Where Is DCS Getting These Numbers?
How do you know your results are accurate? Here are some methods of calculating your Confidence Interval
Dimensional Control Systems 3DCS® is a variation analysis tool that uses Monte Carlo simulation to predict the results of a set of measurements [Dimensional Engineering News, June 2009]. After a variation model is built in 3DCS®, a Monte Carlo simulation can be performed to provide the following statistics:
Descriptive statistics - calculations made directly from the sample data such as mean, minimum, maximum, standard deviation, percentage out-of-spec, confidence intervals, etc.
Inferential statistics – estimations based on a curve-fitting algorithm such as estimated low, estimated high, estimated percentage out-of-spec, etc.
See statistics definitions and equations in [Dimensional Engineering News, October 2003 and August 2004]. (Available through the DCS Community Site. Simply register for instant access - use the Register link in the upper right corner)
A brief definition for those who may be rusty: A statistic is calculated from a certain number of samples randomly drawn from a population. If all the members of the population are used in the calculation, the result is a parameter, and often referred to as the “true” value. To estimate how well a statistic predicts the value of the parameter of the entire population, its confidence interval may also be calculated. A confidence level, frequently 90%, 95%, or 99%, is first chosen, and then the upper and lower limits of the confidence interval are calculated.
The confidence level is then the probability the parameter is within the confidence interval.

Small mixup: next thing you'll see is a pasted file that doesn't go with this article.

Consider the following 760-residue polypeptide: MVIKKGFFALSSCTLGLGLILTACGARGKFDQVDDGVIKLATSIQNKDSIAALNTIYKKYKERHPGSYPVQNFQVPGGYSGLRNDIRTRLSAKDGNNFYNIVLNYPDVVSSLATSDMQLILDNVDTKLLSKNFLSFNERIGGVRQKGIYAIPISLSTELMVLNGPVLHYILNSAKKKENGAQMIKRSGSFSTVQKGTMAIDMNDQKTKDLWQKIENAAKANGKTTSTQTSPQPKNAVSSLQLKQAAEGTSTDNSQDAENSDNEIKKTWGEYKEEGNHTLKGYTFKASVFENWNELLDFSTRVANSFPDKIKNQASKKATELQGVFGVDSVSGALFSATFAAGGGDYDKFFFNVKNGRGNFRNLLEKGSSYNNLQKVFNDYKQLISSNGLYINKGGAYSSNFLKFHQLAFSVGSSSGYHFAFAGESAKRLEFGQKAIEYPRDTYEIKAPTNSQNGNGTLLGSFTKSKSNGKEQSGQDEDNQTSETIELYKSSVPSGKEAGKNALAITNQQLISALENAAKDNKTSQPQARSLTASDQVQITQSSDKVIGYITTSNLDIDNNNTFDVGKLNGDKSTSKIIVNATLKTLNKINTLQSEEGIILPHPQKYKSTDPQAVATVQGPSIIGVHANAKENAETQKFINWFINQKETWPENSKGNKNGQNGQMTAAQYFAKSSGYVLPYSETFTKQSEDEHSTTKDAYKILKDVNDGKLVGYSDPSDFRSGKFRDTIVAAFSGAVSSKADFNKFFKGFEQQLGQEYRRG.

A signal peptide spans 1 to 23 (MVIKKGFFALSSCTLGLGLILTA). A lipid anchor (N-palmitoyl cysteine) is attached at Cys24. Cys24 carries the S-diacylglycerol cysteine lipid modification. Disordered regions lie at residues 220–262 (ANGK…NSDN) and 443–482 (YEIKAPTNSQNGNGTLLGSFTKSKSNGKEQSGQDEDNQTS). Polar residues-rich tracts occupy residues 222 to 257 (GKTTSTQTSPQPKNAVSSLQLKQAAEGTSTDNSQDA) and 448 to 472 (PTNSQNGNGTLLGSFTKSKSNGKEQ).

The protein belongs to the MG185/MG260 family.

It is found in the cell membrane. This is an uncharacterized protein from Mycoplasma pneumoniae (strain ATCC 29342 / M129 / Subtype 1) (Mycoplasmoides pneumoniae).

A common and critical concern asks “What is the proper number of simulation runs when performing a Monte Carlo simulation?”
In the following, the recommended number of runs is calculated based on the confidence interval of the standard deviation.
This is the distribution used when adding v squared normal-distributed random numbers.
The distribution has one parameter v, degrees of freedom.
Define the Confidence Interval Factor for standard deviation as
From EQs (1-4), the Confidence Interval Factor can be obtained as follows
So, the is the ratio of the confidence interval of the standard deviation to the standard deviation of samples. A smaller will correspond to more accurate simulation statistics. Table 1 provides values for
Confidence Interval Factors based on EQ (5) for three confidence levels and five different numbers of samples.
Table 1 can be used to select the number of Monte Carlo simulation runs. For example, if a simulation is made with 5000 runs the is 0.0392 with a confidence level of 95%. Therefore, the “true” value of the standard deviation is 95% probable to be in the confidence interval with a range of 3.92% of the standard deviation. The confidence limits are not perfectly centered about the standard deviation, but they are centered enough that the standard deviation can be said to be within 2% of the “true” standard deviation. If 20,000 samples are run, then the standard deviation is estimated to be within 1% of the population standard deviation.
It should be noted that in the case of a variation model, the population is the infinite set of simulations that could be run.
Therefore, the can help determine if running more samples might significantly change the results. Since the accuracy of the model depends on many factors beyond the number of samples run, more samples do not necessarily increase the predictability of the results.
Although standard deviation was chosen to determine the number of samples needed, confidence intervals are more commonly calculated for the mean and a factor could have also been based on it.
Confidence Interval for Mean μ at Confidence
Level C is calculated as:
Where is the quantile from the Student’s t Distribution at is the sample mean, and s is its standard deviation.
Student’s t Distribution
The distribution has one parameter _ = N-1, degrees of freedom.
The required sample size N is approximated as:
Interested in more? Read DCS's other articles on Confidence Intervals
Ying Qing Zhou
Contributing editor – Brenda Quinlan